Students get passport to excel

The latest group of 24
Passport2Success students celebrated their graduation recently, sharing
official accolades, a series of awards and best wishes from Premier McKeeva
Bush and Education Minister Rolston Anglin.

At an afternoon ceremony at the
Wharf Restaurant, the students gathered with government officials;
representatives from programme sponsors Butterfield Bank, CML Offshore
Recruitment and LIME; Programme Director Shannon Seymour, Programme Instructor
Elizabeth Ramkissoon and a series of counsellors to mark completion of the
12-week programme.

Four of the graduates addressed the
50-person gathering, briefly describing their experiences with

“When I started, I had a stinking
attitude,” said 18 year-old Overtha Bush. “I spoke disrespectfully to others
and to anyone that said things I didn’t want to hear.”

She was expelled from John Gray in
2009 for fighting, and completed her schooling at the Alternative Education
programme.  When she graduated she thought
it would be easy to find a job, but quickly found herself “with nothing to do.”

She heard about Passport2Success
from a relative and applied “because I was tired of sitting around.”

After her initial courses, she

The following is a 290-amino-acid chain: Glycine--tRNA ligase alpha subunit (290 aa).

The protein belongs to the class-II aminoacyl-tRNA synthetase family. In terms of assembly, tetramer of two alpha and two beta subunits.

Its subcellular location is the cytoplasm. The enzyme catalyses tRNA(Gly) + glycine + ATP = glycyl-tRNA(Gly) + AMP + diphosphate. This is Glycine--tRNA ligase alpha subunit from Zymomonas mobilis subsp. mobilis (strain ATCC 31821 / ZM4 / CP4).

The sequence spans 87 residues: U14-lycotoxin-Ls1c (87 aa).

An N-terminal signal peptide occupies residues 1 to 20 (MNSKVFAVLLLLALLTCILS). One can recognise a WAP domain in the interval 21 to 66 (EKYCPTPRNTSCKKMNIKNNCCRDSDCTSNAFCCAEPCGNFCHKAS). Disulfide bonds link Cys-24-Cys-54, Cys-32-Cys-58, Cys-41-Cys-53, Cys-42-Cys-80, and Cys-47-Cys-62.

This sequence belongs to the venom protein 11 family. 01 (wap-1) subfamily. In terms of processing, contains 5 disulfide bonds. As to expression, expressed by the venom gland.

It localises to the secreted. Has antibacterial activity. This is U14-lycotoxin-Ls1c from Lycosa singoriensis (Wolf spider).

said, she gained work experience through a placement at Caledonian: “I was
worried about what the staff would think of me, but it was a great experience
and I found something I really liked: marketing.

“When I left, I was given an
evaluation, and told there were a few things I needed to work on, but that’s
all right and I have made a promise to myself to continue to work on improving
myself,” she said.  “I have changed; my
mother says she has seen great changes in me. This is the best decision I have
ever made.”

Mr. Bush underlined traditional
virtues of hard work and determination, exhorting the students to continue
acquiring skills.

“For years, I have hoped for a
programme like this; overcoming barriers and working smartly and passionately.
The future of these Islands depends on people recognising that we cannot rely
on others, but must seize advantages whenever they occur. Passport2Success
means you should never lose the willingness to learn,” he said.

Minister Anglin told the students
they could rely only on themselves.

“Remember and take away everything
you learned in this programme, especially how to look within. Everything comes
from inside.  Challenges and frustrations
are going to come and how you respond determines where you are going to end
up,” he said.

“Take as much responsibility as you
can; the person who knows the most will survive the longest.  It’s not enough for a business to need
Caymanians; we need skilled Caymanians who will become irreplaceable
employees,” Mr. Anglin said.

One after another, the four
graduates offered similar testimonials, describing angry attitudes, abbreviated
school careers, damaged confidence and an unwillingness to accept the demands
of either education or employment.

“I graduated from John Gray in
2009, but didn’t care about exams and never studied,” said Nicholas Ross. “I
was accepted at UCCI, but left in December (2009) and thought it would be easy